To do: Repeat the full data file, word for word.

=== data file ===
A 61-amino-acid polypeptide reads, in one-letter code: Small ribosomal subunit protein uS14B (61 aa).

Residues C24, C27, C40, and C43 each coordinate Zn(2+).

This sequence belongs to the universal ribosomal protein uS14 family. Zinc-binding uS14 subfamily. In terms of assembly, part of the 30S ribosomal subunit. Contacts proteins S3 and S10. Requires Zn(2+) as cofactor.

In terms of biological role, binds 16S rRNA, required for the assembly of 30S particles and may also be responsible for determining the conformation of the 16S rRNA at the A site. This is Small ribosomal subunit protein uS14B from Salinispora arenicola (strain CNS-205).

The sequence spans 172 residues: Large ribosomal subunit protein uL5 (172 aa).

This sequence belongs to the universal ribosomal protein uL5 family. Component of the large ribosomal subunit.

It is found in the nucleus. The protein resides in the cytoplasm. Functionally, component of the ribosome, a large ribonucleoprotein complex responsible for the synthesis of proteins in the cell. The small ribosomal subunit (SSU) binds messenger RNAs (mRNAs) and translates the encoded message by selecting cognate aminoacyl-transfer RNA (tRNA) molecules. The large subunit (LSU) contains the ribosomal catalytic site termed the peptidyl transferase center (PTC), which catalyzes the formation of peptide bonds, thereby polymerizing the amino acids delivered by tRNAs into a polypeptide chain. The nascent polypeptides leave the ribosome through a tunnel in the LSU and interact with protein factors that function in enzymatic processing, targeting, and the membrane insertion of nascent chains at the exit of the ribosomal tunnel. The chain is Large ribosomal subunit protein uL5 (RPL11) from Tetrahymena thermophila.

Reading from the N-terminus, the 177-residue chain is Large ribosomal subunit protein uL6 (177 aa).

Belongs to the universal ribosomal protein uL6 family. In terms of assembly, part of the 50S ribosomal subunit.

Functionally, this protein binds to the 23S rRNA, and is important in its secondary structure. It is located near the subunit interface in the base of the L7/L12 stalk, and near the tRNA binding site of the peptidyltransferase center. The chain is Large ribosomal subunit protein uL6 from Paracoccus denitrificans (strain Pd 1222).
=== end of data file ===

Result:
A 61-amino-acid polypeptide reads, in one-letter code: Small ribosomal subunit protein uS14B (61 aa).

Residues C24, C27, C40, and C43 each coordinate Zn(2+).

This sequence belongs to the universal ribosomal protein uS14 family. Zinc-binding uS14 subfamily. In terms of assembly, part of the 30S ribosomal subunit. Contacts proteins S3 and S10. Requires Zn(2+) as cofactor.

In terms of biological role, binds 16S rRNA, required for the assembly of 30S particles and may also be responsible for determining the conformation of the 16S rRNA at the A site. This is Small ribosomal subunit protein uS14B from Salinispora arenicola (strain CNS-205).

The sequence spans 172 residues: Large ribosomal subunit protein uL5 (172 aa).

This sequence belongs to the universal ribosomal protein uL5 family. Component of the large ribosomal subunit.

It is found in the nucleus. The protein resides in the cytoplasm. Functionally, component of the ribosome, a large ribonucleoprotein complex responsible for the synthesis of proteins in the cell. The small ribosomal subunit (SSU) binds messenger RNAs (mRNAs) and translates the encoded message by selecting cognate aminoacyl-transfer RNA (tRNA) molecules. The large subunit (LSU) contains the ribosomal catalytic site termed the peptidyl transferase center (PTC), which catalyzes the formation of peptide bonds, thereby polymerizing the amino acids delivered by tRNAs into a polypeptide chain. The nascent polypeptides leave the ribosome through a tunnel in the LSU and interact with protein factors that function in enzymatic processing, targeting, and the membrane insertion of nascent chains at the exit of the ribosomal tunnel. The chain is Large ribosomal subunit protein uL5 (RPL11) from Tetrahymena thermophila.

Reading from the N-terminus, the 177-residue chain is Large ribosomal subunit protein uL6 (177 aa).

Belongs to the universal ribosomal protein uL6 family. In terms of assembly, part of the 50S ribosomal subunit.

Functionally, this protein binds to the 23S rRNA, and is important in its secondary structure. It is located near the subunit interface in the base of the L7/L12 stalk, and near the tRNA binding site of the peptidyltransferase center. The chain is Large ribosomal subunit protein uL6 from Paracoccus denitrificans (strain Pd 1222).